A chile pepper refers to any of the many species and cultivars of hot peppers in the family of nightshade. Most of them are native to the United States and Mexico. Yet, they all thrive in warm climates around the world. The most common cultivar of chili peppers is the Capsicum annuum, which includes jalapeño, serrano, cayenne, and Thai chile peppers. However, the cultivar Capsicum chinense contains the hottest peppers around. This includes the number one hottest pepper in the world, Carolina Reaper, along with habanero, ghost chili, or bhut jolokia. Another cultivar is the Capsicum frutescens, which includes the famous tabasco, peri-peri, and some of the pepperoncini peppers.
Nevertheless, chile peppers can be eaten raw, cooked, dried, or smoked. They are an essential ingredient in chili powders, hot sauces, and any meals that require heat. And speaking of heat, chile peppers can provide as much as 2.2 million Scoville units. The substances that give peppers their heat are called capsaicin, while the related compounds are known as capsaicinoids.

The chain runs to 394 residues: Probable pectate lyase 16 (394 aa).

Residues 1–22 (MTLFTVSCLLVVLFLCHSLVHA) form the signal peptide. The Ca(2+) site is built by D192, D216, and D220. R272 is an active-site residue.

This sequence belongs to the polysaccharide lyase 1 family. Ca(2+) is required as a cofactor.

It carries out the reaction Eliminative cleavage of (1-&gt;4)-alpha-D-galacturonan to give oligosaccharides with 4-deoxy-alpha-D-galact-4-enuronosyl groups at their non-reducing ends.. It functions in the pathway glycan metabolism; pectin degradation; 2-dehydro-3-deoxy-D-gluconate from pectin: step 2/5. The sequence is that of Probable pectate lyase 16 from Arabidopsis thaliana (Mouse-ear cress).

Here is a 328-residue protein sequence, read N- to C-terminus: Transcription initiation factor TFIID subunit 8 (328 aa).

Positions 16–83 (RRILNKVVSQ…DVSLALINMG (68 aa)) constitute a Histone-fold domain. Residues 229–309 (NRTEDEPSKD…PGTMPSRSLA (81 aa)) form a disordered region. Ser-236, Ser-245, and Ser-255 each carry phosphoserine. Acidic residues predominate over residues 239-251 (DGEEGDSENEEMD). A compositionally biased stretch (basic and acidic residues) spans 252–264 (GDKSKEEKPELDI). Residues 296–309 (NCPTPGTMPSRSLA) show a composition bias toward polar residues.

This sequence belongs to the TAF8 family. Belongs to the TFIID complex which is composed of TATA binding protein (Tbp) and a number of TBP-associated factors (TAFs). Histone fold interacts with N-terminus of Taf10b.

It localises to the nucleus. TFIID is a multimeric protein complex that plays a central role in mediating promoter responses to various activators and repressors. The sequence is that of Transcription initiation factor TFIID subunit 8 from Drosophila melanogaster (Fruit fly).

Most of these fruits have been in existence since 7,500 BC. As a matter of fact, they are one of the oldest crops in the United States, especially in Central and South America. The Mexico-origin varieties trace back to about 60 centuries ago.
Family: Solanaceae (Nightshade)
Genus: Capsicum (Pepper)
Binomial Name: Varied
Chile Pepper Trivia
- Explorer Christopher Columbus, along with his troops, were the first Europeans to encounter the genus. They call them “peppers” in reference to the spicy Piper genus that we commonly know as peppercorns.
- The Portuguese traders were the ones who introduced the genus in Asia. They promoted its commerce in the routes of the Asian spice trade.
- Some chile peppers have different names when they’re processed. For example, a dried jalapeño pepper is called chipotle while dried poblano pepper is called ancho chile.